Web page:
The starting point for this paper was the assertion that "Regional policy is now more firmly on the political agenda than it has been for twenty years". This brought two things to my mind. The first was the question posed by Dorothy Parker, the American writer, when told that President Coolidge had died. She asked: "How can you tell?" The second was recollection of a 1970s article by Anthony Downs in the journal The Public Interest called "Up and down with ecology - the 'issue attention' cycle?" Downs used the rise to prominence of environmental issues on the political agenda to discuss how a "problem suddenly leaps into prominence, remains there for a short time, and then - though still largely unresolved - gradually fades from the centre of public attention". I shall return later to the five stages Downs identified in the "issue-attention cycle".
Let us accept that there is recognisable political agenda at any given time. How can we tell whether a policy area is on it and how we measure that area's purchase on public attention, its ranking on the agenda relative to other issues jostling for place? Rural development, regional development, balanced development, decentralisation, regional adjustment - under one label or another for over a hundred years these regional policy issues have been in and out of the parking lot from which the issues to construct and reconstruct the political agenda in Australia are drawn. Always a throng of journalists, academics, consultants, bureaucrats and politicians hovers around waiting to propel their favoured issue onto and up the agenda.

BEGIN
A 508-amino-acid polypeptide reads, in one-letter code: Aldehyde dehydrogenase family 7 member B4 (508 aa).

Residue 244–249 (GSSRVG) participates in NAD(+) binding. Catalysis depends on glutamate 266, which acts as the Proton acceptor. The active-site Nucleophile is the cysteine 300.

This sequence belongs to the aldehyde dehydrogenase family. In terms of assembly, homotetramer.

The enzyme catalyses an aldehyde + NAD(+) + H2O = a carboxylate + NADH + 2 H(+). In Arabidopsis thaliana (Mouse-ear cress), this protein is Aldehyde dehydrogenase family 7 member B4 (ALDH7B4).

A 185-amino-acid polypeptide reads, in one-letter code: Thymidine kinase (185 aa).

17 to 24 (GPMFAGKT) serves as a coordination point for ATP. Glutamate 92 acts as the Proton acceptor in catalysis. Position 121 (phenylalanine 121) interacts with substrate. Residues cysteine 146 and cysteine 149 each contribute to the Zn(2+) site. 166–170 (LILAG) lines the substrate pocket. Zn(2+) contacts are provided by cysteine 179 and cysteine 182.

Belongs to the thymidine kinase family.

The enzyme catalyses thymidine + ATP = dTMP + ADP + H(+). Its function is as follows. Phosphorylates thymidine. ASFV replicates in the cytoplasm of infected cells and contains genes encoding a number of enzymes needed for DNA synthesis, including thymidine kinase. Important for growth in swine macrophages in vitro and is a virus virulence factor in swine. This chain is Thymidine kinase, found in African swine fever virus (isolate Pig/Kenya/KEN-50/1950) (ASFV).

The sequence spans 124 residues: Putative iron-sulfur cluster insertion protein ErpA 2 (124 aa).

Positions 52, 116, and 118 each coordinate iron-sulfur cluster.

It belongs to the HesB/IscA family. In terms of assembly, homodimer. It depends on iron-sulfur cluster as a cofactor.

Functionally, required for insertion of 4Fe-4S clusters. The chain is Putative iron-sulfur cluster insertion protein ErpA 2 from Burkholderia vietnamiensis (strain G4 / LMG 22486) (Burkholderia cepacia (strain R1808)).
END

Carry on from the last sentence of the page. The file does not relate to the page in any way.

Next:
Some issues are mere ephemera: selection of a table for the Lodge; diplomatic spats; scandals real or alleged. Some issues such as tariffs and wage fixation are (or were) organised into politics as a constant with an institutional support system. Some like aboriginal land rights or regional development are intermittently on the agenda.
Occasionally an event like a Mabo judgement can define the terms of a more general issue like land rights and catapult it to the top of the agenda. "Regional development" has had generations of unproductive exposure as a policy issue. It gains a place on the agenda laboriously as a political symbol rather than a sharply defined policy issue. Like other positive political symbols such as "justice", and "democracy", it has "the key characteristic of lack of definition" (Gibson and Hodgkinson, 1980) and is amenable to symbolic policy declarations. In this context, perhaps
"By 1996, no Australian region will be in poverty"